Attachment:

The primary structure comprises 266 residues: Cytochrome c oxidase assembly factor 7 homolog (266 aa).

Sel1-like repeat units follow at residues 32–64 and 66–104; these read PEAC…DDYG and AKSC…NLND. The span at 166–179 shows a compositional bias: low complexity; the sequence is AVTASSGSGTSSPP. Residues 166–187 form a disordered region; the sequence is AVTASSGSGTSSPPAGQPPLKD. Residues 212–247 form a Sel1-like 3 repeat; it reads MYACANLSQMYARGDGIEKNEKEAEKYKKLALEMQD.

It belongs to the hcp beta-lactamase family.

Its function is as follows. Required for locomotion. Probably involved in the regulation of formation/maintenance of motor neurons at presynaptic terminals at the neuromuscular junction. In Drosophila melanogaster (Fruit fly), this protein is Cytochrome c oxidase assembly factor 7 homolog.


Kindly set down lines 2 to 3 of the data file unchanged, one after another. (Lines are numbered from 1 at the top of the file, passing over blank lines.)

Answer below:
Sel1-like repeat units follow at residues 32–64 and 66–104; these read PEAC…DDYG and AKSC…NLND. The span at 166–179 shows a compositional bias: low complexity; the sequence is AVTASSGSGTSSPP. Residues 166–187 form a disordered region; the sequence is AVTASSGSGTSSPPAGQPPLKD. Residues 212–247 form a Sel1-like 3 repeat; it reads MYACANLSQMYARGDGIEKNEKEAEKYKKLALEMQD.

It belongs to the hcp beta-lactamase family.